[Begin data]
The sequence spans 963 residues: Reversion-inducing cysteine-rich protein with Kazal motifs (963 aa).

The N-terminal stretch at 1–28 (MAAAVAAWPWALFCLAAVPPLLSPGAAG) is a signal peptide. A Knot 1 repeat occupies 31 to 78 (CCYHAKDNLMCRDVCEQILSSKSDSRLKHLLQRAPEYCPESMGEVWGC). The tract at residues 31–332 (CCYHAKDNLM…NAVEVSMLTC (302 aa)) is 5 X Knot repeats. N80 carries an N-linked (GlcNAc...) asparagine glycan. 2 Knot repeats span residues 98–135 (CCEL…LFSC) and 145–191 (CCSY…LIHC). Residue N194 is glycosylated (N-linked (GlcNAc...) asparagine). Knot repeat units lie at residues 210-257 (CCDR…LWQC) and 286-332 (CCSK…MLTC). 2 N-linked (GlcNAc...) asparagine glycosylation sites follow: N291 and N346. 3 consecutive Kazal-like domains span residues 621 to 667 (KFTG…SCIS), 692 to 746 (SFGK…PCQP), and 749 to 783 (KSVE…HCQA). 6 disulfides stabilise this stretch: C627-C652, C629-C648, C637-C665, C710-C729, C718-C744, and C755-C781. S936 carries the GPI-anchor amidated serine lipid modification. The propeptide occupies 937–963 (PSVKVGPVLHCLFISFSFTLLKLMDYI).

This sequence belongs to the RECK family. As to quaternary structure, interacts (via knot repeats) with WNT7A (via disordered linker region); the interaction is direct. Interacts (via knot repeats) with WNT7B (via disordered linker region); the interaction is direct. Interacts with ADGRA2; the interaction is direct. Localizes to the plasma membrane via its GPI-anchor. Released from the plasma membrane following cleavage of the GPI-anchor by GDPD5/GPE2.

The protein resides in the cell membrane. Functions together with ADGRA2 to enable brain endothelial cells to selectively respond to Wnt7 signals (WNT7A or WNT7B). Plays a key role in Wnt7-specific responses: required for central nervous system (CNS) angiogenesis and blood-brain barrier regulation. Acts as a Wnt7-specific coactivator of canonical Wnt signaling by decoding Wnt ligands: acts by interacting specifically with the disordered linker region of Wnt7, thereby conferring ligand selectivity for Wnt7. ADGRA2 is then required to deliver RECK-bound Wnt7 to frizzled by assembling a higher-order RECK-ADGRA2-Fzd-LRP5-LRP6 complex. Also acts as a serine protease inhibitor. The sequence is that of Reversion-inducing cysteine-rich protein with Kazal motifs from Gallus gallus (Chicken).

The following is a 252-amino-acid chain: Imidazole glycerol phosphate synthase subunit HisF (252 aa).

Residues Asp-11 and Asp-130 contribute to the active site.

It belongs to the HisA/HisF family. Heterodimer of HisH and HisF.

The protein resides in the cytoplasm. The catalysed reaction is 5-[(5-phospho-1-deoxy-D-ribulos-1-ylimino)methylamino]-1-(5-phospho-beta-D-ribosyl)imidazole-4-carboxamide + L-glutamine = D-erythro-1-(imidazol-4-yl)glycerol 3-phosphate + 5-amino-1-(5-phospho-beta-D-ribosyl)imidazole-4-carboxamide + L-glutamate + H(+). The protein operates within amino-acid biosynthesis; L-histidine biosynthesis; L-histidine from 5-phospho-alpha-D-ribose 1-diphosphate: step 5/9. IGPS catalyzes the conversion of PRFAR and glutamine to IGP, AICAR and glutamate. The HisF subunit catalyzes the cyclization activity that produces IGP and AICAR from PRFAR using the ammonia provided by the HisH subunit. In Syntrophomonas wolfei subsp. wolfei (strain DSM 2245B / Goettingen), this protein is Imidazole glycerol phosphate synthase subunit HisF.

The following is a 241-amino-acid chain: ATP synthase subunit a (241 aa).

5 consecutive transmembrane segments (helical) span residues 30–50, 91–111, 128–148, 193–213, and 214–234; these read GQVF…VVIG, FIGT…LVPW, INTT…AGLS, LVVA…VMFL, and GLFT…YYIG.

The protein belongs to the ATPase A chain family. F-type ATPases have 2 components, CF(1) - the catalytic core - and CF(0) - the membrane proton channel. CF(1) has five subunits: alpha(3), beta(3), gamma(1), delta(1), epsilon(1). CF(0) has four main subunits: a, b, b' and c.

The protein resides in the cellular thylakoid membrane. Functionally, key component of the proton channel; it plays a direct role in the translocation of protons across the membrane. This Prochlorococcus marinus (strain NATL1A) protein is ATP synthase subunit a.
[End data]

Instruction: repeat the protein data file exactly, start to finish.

The sequence spans 963 residues: Reversion-inducing cysteine-rich protein with Kazal motifs (963 aa).

The N-terminal stretch at 1–28 (MAAAVAAWPWALFCLAAVPPLLSPGAAG) is a signal peptide. A Knot 1 repeat occupies 31 to 78 (CCYHAKDNLMCRDVCEQILSSKSDSRLKHLLQRAPEYCPESMGEVWGC). The tract at residues 31–332 (CCYHAKDNLM…NAVEVSMLTC (302 aa)) is 5 X Knot repeats. N80 carries an N-linked (GlcNAc...) asparagine glycan. 2 Knot repeats span residues 98–135 (CCEL…LFSC) and 145–191 (CCSY…LIHC). Residue N194 is glycosylated (N-linked (GlcNAc...) asparagine). Knot repeat units lie at residues 210-257 (CCDR…LWQC) and 286-332 (CCSK…MLTC). 2 N-linked (GlcNAc...) asparagine glycosylation sites follow: N291 and N346. 3 consecutive Kazal-like domains span residues 621 to 667 (KFTG…SCIS), 692 to 746 (SFGK…PCQP), and 749 to 783 (KSVE…HCQA). 6 disulfides stabilise this stretch: C627-C652, C629-C648, C637-C665, C710-C729, C718-C744, and C755-C781. S936 carries the GPI-anchor amidated serine lipid modification. The propeptide occupies 937–963 (PSVKVGPVLHCLFISFSFTLLKLMDYI).

This sequence belongs to the RECK family. As to quaternary structure, interacts (via knot repeats) with WNT7A (via disordered linker region); the interaction is direct. Interacts (via knot repeats) with WNT7B (via disordered linker region); the interaction is direct. Interacts with ADGRA2; the interaction is direct. Localizes to the plasma membrane via its GPI-anchor. Released from the plasma membrane following cleavage of the GPI-anchor by GDPD5/GPE2.

The protein resides in the cell membrane. Functions together with ADGRA2 to enable brain endothelial cells to selectively respond to Wnt7 signals (WNT7A or WNT7B). Plays a key role in Wnt7-specific responses: required for central nervous system (CNS) angiogenesis and blood-brain barrier regulation. Acts as a Wnt7-specific coactivator of canonical Wnt signaling by decoding Wnt ligands: acts by interacting specifically with the disordered linker region of Wnt7, thereby conferring ligand selectivity for Wnt7. ADGRA2 is then required to deliver RECK-bound Wnt7 to frizzled by assembling a higher-order RECK-ADGRA2-Fzd-LRP5-LRP6 complex. Also acts as a serine protease inhibitor. The sequence is that of Reversion-inducing cysteine-rich protein with Kazal motifs from Gallus gallus (Chicken).

The following is a 252-amino-acid chain: Imidazole glycerol phosphate synthase subunit HisF (252 aa).

Residues Asp-11 and Asp-130 contribute to the active site.

It belongs to the HisA/HisF family. Heterodimer of HisH and HisF.

The protein resides in the cytoplasm. The catalysed reaction is 5-[(5-phospho-1-deoxy-D-ribulos-1-ylimino)methylamino]-1-(5-phospho-beta-D-ribosyl)imidazole-4-carboxamide + L-glutamine = D-erythro-1-(imidazol-4-yl)glycerol 3-phosphate + 5-amino-1-(5-phospho-beta-D-ribosyl)imidazole-4-carboxamide + L-glutamate + H(+). The protein operates within amino-acid biosynthesis; L-histidine biosynthesis; L-histidine from 5-phospho-alpha-D-ribose 1-diphosphate: step 5/9. IGPS catalyzes the conversion of PRFAR and glutamine to IGP, AICAR and glutamate. The HisF subunit catalyzes the cyclization activity that produces IGP and AICAR from PRFAR using the ammonia provided by the HisH subunit. In Syntrophomonas wolfei subsp. wolfei (strain DSM 2245B / Goettingen), this protein is Imidazole glycerol phosphate synthase subunit HisF.

The following is a 241-amino-acid chain: ATP synthase subunit a (241 aa).

5 consecutive transmembrane segments (helical) span residues 30–50, 91–111, 128–148, 193–213, and 214–234; these read GQVF…VVIG, FIGT…LVPW, INTT…AGLS, LVVA…VMFL, and GLFT…YYIG.

The protein belongs to the ATPase A chain family. F-type ATPases have 2 components, CF(1) - the catalytic core - and CF(0) - the membrane proton channel. CF(1) has five subunits: alpha(3), beta(3), gamma(1), delta(1), epsilon(1). CF(0) has four main subunits: a, b, b' and c.

The protein resides in the cellular thylakoid membrane. Functionally, key component of the proton channel; it plays a direct role in the translocation of protons across the membrane. This Prochlorococcus marinus (strain NATL1A) protein is ATP synthase subunit a.